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Bar codes may have poorer error rates than commonly believed.

By most accounts [1], the development of bar code technology is credited to 2 graduate students at Drexel University. In 1948, Bernard Silver had overheard the president of a local grocery chain asking a dean at the University whether they could develop a system to read product information at checkout. Silver told his colleague Norman Woodland of this request. After one failed idea involving ultraviolet light, Woodland, convinced that he could solve this problem, quit his part-time teaching position at Drexel and moved to Florida to live with his grandfather. While walking on the beach one day and with the inspiration of the Morse code, he used sand to extend the dots and dashes of the codes downward in thin and thick lines. Silver and Woodland filed a US patent application on October 20, 1949, entitled "Classifying Apparatus and Method." The patent, [2] 612 994, was issued on October 7, 1952. It described both a bull's-eye printing pattern of codes as well as a linear pattern similar to that of the bar codes we know today.

The initial adoption of bar code technology was slow. Attempts to track railroad cars, vehicles with monthly passes crossing a toll bridge, and US Post Office trucks all had limited success. A trial in which Kal Kan used bar codes to track cases of pet food for inventory control sparked the interest of the grocery industry, and a meeting of the National Association of Food Chains in 1966 discussed the use of automated checkout systems. Progress continued to be slow, but in 1974 the first successful scan of a Universal Product Code (UPC) code on a package of chewing gum at a grocery store in Troy, Ohio, ushered in the bar code era (1).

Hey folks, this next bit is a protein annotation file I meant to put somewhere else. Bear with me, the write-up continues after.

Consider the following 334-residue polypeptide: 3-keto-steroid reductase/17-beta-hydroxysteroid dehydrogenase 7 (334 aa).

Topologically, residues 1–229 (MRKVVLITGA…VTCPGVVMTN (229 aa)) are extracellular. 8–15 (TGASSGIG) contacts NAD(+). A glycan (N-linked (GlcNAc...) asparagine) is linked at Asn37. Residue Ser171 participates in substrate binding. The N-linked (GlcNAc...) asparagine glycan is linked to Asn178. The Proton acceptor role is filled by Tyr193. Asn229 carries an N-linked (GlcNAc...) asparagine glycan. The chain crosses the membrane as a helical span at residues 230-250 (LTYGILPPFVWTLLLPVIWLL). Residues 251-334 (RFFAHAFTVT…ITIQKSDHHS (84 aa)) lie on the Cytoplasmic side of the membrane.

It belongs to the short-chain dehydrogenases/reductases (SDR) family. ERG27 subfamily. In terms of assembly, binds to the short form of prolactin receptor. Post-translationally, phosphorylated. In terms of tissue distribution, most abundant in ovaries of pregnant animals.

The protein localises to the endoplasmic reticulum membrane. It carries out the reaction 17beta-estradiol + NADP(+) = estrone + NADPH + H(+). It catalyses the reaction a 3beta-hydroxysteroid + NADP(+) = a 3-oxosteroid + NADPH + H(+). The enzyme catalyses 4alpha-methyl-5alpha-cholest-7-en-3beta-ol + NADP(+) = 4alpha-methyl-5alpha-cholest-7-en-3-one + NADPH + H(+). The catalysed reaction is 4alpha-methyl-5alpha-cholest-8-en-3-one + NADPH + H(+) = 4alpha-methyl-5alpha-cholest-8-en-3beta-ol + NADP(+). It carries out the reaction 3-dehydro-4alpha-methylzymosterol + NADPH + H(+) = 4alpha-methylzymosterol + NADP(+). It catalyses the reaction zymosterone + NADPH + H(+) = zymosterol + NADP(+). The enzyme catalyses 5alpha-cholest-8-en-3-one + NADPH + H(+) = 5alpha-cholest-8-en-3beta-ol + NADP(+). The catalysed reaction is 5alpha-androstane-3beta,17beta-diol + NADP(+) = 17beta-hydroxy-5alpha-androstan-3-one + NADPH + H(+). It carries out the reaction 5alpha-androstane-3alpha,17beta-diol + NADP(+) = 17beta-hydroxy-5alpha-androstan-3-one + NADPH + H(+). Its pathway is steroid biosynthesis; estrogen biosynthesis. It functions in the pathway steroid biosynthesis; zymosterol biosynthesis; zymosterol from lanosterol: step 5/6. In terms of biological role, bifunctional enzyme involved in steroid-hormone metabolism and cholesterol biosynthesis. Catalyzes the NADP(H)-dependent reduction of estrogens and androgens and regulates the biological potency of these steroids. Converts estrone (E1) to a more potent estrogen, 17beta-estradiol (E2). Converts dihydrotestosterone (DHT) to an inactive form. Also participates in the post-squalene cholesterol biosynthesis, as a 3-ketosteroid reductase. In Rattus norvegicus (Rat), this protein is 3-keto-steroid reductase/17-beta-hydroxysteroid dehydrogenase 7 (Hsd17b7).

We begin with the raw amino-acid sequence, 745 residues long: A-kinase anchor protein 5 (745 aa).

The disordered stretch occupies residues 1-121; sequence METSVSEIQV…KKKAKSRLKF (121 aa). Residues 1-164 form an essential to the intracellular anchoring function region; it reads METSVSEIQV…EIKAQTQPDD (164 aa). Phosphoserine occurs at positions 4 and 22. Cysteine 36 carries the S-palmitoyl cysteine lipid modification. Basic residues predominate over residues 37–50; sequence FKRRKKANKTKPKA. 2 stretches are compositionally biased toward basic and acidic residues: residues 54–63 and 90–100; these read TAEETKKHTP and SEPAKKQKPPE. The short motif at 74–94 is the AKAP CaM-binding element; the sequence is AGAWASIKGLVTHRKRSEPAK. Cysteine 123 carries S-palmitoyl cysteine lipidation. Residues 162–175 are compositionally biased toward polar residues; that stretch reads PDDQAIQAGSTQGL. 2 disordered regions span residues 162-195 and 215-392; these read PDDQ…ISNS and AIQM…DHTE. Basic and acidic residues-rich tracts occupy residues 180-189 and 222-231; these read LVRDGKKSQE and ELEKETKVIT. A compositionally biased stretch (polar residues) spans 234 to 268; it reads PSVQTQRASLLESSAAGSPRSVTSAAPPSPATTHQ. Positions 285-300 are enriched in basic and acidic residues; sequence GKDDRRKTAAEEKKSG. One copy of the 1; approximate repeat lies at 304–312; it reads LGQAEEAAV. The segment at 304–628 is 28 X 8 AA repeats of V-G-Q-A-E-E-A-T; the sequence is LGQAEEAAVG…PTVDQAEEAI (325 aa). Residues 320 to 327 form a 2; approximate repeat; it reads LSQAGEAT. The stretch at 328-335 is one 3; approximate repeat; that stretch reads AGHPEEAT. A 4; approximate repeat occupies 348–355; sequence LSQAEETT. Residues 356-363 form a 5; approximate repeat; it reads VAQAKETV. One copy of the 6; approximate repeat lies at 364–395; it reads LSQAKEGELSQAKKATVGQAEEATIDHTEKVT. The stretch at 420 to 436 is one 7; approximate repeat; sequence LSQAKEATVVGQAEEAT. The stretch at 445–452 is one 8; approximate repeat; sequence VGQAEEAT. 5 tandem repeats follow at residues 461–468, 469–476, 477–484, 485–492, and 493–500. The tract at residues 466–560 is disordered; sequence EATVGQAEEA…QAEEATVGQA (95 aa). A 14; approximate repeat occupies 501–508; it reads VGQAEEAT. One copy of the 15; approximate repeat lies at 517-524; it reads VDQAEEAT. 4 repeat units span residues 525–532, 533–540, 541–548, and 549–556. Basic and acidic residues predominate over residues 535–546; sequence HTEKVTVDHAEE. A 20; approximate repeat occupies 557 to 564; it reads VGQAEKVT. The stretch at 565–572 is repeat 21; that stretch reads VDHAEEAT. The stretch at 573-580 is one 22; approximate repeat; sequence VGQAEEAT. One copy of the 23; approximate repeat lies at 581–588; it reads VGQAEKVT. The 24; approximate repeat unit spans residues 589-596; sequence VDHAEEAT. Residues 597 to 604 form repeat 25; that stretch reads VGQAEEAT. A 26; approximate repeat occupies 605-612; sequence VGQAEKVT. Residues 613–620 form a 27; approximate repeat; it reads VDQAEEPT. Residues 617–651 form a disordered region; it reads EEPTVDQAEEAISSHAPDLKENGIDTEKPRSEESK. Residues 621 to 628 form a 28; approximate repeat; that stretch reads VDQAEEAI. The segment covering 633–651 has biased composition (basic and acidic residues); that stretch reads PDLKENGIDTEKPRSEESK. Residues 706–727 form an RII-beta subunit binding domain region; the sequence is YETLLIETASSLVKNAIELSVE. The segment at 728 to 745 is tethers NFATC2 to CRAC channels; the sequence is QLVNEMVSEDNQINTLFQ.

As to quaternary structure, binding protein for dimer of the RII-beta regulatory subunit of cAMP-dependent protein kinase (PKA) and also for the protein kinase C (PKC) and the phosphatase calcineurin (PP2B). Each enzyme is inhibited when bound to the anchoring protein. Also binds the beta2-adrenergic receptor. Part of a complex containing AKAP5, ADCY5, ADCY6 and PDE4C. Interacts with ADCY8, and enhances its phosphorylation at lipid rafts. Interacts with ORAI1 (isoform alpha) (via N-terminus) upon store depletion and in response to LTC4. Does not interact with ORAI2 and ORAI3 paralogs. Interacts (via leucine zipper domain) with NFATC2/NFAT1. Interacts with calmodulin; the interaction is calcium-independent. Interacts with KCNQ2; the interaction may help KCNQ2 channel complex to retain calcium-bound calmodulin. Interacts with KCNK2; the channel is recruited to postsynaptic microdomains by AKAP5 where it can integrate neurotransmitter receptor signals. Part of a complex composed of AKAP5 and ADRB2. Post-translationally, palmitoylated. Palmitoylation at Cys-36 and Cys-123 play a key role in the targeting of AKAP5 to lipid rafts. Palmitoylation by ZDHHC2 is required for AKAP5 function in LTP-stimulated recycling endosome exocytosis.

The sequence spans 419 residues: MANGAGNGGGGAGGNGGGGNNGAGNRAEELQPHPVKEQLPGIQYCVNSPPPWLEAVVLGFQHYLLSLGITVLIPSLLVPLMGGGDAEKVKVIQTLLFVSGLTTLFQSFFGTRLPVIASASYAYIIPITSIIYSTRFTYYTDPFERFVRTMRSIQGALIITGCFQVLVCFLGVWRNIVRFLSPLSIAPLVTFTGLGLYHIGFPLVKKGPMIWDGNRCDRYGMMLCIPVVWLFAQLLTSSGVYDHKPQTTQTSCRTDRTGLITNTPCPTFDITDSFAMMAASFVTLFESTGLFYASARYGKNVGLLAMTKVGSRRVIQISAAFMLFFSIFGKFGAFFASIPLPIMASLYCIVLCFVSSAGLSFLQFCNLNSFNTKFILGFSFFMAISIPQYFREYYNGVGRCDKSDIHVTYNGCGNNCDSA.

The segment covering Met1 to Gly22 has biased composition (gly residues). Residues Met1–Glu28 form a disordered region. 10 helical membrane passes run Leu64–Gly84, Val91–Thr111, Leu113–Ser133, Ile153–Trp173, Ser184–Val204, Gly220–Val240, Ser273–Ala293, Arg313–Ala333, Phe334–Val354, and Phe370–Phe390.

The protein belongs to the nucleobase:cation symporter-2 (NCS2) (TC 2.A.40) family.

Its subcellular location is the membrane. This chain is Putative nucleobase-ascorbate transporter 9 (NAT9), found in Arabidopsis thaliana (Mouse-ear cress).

Today, more than 2 dozen different linear bar code symbologies are in use, as well as a number of 2-dimensional coding systems. For the most part, these different codes have applications in different industries. In clinical laboratories, the codes most frequently used have been Code 39, Interleaved 2 of 5, and Code 128. CLSI standard AUTO02-A2 has specified Code 128 for sample labels for use in laboratoryautomation systems (2). Code 128 is also specified by the American Association of Blood Banks for use by blood banks in blood component labeling (3).